:: Cracker :: Fox Theatre :: November 15 :: Bluebird Theater :: November 16 :: Aggie Theatre :: November 17 ::
Johnny Hickman’s been sitting at a Mexican border crossing for five hours. He’s without cell service, internet or any means to contact the outside world. He’s just trapped in what seems like a never-ending scene from a Robert Rodriguez film. Hickman isn’t the hold-up. He gave up drugs too long ago for the patrol officers to give a shit about his suitcase, but still he sits.
By the time he finally gets through, he’s missed his scheduled flight and nearly missed his late-night flight, which finally gets him home at 4 a.m., with only a few hours to spare before taking his boy to school.
When he finally can check his messages, he’s got a dozen from his publicist and some asshole reporter he’s never met wondering when in the hell he’s going to finish the interview he promised.
If Hickman were new to the game this could be it for him, but the fact is, this is all in a day’s work for the man who helped found Cracker a decade-and-a-half ago. “Sorry. I was stuck. I was forced to party in the streets with a few thousand music fans for several hours…poor me, eh?,” he said.
Cracker doesn’t have a new album out, but from their schedule it appears like they’re touring on a pop-sensation style juggernaut with little time to catch their breath. Their latest CD, Greenland, was released in 2006, and according to Hickman was a departure from the way that he and his fellow founding member David Lowery (Camper Van Beethoven) normally do things in Cracker. “Not that there is a set pattern in the way we work, but the making of Greenland was done over several years while both David and I were involved with other musical projects. He with New Roman Times with the reformed Camper Van Beethoven and me with my solo record Plamhenge. I usually contribute a lot more writing and arranging, but this one was really David’s baby,” Hickman said.
While Lowery and Hickman, the only two remaining founding members of Cracker, have seen success with tracks like “Eurotrash Girl” and “Low” getting major radio play, years later the band is now considered “underground.” While that might bother some artists, Hickman said that although he and his musical partner veer from side-to-side at times, the two have had a motto from their early days that they’ve stuck to. “David and I came up with our own motto years ago and that is ‘Stay the Course.’ We know very well how fortunate we are to have loyal fans and friends all over the world and we simply like to work,” Hickman said.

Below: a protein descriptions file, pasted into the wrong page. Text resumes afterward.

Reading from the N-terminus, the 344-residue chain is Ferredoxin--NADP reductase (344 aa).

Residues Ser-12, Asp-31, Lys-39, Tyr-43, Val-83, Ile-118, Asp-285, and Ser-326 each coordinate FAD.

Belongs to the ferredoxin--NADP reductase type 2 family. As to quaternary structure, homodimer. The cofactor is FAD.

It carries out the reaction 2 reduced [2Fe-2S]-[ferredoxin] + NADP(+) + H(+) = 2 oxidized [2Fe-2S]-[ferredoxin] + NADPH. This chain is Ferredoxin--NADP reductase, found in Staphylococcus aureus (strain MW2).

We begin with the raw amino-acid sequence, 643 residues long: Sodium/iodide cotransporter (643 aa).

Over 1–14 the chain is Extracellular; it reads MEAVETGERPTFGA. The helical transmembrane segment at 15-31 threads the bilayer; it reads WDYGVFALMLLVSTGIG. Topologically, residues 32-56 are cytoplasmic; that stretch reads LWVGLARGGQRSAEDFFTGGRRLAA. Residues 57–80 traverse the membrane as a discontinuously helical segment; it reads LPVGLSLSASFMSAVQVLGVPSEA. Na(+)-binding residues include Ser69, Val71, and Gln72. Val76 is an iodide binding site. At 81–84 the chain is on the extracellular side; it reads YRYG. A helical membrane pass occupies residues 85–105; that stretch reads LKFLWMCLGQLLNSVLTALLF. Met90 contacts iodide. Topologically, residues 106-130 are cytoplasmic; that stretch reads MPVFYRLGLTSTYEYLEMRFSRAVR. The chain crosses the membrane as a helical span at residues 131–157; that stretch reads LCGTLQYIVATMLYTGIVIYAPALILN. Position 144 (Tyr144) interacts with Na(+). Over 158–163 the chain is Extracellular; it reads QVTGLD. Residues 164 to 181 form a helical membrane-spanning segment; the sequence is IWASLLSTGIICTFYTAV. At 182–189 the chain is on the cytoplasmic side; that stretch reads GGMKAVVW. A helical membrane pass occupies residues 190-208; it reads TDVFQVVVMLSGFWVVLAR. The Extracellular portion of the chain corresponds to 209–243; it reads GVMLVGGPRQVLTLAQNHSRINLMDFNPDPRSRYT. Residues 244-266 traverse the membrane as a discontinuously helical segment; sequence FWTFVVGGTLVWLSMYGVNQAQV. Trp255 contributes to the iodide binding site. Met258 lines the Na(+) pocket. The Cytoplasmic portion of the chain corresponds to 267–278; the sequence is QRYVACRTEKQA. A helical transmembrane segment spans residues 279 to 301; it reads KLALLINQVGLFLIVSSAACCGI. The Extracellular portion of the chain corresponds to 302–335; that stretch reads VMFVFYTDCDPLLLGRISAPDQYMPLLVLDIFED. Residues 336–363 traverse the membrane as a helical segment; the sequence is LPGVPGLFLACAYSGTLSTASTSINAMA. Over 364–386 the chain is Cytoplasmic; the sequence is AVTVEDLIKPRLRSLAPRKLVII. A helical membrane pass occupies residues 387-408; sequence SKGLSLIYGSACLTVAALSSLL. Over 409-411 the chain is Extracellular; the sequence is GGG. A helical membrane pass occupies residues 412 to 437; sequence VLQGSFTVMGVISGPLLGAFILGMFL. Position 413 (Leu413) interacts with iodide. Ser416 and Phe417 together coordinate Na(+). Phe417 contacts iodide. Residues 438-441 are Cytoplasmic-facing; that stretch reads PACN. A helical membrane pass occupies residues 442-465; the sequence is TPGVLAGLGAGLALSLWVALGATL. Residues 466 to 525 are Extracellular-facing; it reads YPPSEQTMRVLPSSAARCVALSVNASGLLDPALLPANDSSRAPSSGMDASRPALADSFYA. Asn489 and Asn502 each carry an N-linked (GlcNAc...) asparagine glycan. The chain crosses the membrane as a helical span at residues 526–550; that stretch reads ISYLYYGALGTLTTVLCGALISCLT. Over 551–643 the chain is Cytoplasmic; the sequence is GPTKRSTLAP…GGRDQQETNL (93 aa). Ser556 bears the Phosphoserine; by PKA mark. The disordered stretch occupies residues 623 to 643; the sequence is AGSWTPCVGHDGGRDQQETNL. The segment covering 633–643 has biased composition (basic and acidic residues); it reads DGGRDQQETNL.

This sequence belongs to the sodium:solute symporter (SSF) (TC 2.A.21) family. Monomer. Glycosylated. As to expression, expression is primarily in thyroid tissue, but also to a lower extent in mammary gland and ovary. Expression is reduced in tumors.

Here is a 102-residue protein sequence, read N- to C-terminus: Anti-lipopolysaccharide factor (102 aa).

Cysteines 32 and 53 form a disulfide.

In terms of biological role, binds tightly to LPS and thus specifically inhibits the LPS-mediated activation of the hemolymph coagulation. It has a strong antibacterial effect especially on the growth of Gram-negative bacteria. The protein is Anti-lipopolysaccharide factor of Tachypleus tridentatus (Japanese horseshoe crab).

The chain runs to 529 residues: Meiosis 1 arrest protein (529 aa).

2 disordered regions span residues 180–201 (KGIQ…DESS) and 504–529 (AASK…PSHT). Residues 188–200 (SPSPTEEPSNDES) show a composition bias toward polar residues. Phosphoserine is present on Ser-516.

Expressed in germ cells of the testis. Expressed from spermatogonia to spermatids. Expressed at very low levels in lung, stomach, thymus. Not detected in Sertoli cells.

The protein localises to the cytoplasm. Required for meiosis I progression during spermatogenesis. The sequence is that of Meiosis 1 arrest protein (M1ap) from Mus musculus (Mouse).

While the music business has changed drastically in the years since Cracker first formed, Hickman has a refreshingly positive outlook that things aren’t that different from what they used to be. “Needless to say, the entire paradigm of recording, distributing and promoting music has changed in the last five years. Almost all of it is for the better, too. Young bands can and are doing nearly everything themselves. Aside from the advent of the internet, it’s very similar to how things were back in the ’80s, at least for ‘alternative’ or ‘indie’ bands. Even though Cracker has never had anything you could call huge success, we’ve been fortunate enough to get played on the radio and that got us noticed — still does. Even that took a few years of relentless touring and work. The facts are that if we sucked live or were whiny, poncy rock-star types, expecting everything to be perfect the way some bands do, we would have disappeared long ago,” he said.
Two years ago Hickman moved to Colorado after touring through the state for years. Part of the move was due to the fact that his wife is from Loveland, but the military brat, who’s lived in countless locations, said he’s finally found a home. “After living all over the place my entire life, I feel like I’m finally home. The music scene in this state is great. And the people are as tough as New Yorkers only much more laid back and that suits me perfectly,” he said.
Hickman has had no problem ingraining himself into the Colorado scene and his side project the Hickman Dalton Group features Denver’s Jim Dalton from The Railbenders. The two released a CD titled Volume 1 and Hickman said that they already have most of Volume 2 written. “It’s just a matter of getting the time to record it all,” he said.
Cracker’s most updated bio has some impressive stats: “17 years, eight albums, four Gold records, 21 countries and eight bass players.” It’s a list that Hickman is proud of, and he said that when all is said and done, he only wants to add one more thing to that list: “Stayed together and played a great show the night before they passed away in their sleep from natural causes.”
:: Cracker ::
:: Fox Theatre :: November 15 ::
:: Bluebird Theater :: November 16 ::
:: Aggie Theatre :: November 17 ::
Spectate if you Gravitate:
• The Railbenders
• Uncle Tupelo
• The Jayhawks